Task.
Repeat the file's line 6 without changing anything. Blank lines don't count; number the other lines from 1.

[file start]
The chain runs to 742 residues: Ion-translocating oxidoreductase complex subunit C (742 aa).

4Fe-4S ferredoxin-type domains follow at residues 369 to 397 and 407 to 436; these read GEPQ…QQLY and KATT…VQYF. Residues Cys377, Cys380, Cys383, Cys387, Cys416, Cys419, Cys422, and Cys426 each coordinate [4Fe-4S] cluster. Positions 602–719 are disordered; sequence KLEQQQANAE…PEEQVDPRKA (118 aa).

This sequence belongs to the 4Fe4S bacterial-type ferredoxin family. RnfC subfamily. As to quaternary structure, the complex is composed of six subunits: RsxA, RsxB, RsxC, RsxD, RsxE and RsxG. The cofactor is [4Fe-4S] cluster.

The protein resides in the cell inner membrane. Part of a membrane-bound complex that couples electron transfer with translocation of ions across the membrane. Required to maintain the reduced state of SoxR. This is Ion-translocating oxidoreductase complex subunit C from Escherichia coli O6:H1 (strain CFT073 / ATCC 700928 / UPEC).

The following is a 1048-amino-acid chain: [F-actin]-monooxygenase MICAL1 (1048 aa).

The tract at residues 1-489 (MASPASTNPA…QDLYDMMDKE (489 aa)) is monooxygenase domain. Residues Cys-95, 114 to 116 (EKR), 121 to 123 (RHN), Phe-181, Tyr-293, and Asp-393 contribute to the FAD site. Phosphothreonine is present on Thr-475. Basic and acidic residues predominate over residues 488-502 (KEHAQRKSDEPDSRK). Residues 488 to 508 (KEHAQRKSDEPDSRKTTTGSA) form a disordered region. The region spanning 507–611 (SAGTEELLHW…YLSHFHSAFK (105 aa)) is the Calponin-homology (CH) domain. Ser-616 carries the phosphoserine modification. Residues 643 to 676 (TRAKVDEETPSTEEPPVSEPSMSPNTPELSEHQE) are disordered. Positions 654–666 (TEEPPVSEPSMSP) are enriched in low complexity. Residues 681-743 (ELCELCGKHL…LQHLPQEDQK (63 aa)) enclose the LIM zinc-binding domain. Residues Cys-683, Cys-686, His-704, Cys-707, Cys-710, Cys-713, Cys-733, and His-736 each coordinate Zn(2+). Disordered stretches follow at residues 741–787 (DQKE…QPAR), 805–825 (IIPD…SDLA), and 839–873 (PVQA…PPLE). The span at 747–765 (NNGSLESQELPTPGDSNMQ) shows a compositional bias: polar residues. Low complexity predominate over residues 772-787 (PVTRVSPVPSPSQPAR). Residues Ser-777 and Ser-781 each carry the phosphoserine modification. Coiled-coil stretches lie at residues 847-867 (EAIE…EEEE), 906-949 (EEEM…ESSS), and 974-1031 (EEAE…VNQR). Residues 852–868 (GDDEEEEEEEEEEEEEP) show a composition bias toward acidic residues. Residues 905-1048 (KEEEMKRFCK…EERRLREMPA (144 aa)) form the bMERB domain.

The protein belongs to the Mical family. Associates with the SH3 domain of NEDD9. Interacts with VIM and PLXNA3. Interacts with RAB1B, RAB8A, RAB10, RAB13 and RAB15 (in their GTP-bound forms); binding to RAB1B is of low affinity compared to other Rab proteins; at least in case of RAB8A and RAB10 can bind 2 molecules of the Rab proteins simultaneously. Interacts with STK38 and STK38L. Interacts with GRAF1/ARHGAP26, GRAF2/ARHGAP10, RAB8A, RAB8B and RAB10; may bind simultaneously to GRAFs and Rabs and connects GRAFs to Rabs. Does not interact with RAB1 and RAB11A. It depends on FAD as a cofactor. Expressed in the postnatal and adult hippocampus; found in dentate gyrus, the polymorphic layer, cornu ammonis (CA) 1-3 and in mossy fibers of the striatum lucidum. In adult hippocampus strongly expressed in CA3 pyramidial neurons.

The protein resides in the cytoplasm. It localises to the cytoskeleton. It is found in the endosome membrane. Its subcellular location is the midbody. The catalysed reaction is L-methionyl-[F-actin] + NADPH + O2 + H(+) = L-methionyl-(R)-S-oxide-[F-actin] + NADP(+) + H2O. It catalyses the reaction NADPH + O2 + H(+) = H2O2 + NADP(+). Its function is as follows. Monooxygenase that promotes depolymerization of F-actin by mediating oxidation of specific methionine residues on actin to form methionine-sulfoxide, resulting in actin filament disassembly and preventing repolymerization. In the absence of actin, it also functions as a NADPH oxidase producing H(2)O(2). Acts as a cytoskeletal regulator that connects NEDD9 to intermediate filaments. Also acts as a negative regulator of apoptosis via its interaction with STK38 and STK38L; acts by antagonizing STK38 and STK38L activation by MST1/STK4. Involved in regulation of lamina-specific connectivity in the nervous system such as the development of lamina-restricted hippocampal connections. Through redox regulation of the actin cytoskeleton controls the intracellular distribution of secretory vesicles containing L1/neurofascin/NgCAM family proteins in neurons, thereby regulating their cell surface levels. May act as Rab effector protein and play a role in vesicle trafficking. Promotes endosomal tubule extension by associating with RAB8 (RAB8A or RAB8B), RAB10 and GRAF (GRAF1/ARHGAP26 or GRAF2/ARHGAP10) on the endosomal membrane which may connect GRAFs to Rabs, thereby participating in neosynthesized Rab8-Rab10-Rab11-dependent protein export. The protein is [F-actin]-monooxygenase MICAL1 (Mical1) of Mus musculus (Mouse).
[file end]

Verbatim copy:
The tract at residues 1-489 (MASPASTNPA…QDLYDMMDKE (489 aa)) is monooxygenase domain. Residues Cys-95, 114 to 116 (EKR), 121 to 123 (RHN), Phe-181, Tyr-293, and Asp-393 contribute to the FAD site. Phosphothreonine is present on Thr-475. Basic and acidic residues predominate over residues 488-502 (KEHAQRKSDEPDSRK). Residues 488 to 508 (KEHAQRKSDEPDSRKTTTGSA) form a disordered region. The region spanning 507–611 (SAGTEELLHW…YLSHFHSAFK (105 aa)) is the Calponin-homology (CH) domain. Ser-616 carries the phosphoserine modification. Residues 643 to 676 (TRAKVDEETPSTEEPPVSEPSMSPNTPELSEHQE) are disordered. Positions 654–666 (TEEPPVSEPSMSP) are enriched in low complexity. Residues 681-743 (ELCELCGKHL…LQHLPQEDQK (63 aa)) enclose the LIM zinc-binding domain. Residues Cys-683, Cys-686, His-704, Cys-707, Cys-710, Cys-713, Cys-733, and His-736 each coordinate Zn(2+). Disordered stretches follow at residues 741–787 (DQKE…QPAR), 805–825 (IIPD…SDLA), and 839–873 (PVQA…PPLE). The span at 747–765 (NNGSLESQELPTPGDSNMQ) shows a compositional bias: polar residues. Low complexity predominate over residues 772-787 (PVTRVSPVPSPSQPAR). Residues Ser-777 and Ser-781 each carry the phosphoserine modification. Coiled-coil stretches lie at residues 847-867 (EAIE…EEEE), 906-949 (EEEM…ESSS), and 974-1031 (EEAE…VNQR). Residues 852–868 (GDDEEEEEEEEEEEEEP) show a composition bias toward acidic residues. Residues 905-1048 (KEEEMKRFCK…EERRLREMPA (144 aa)) form the bMERB domain.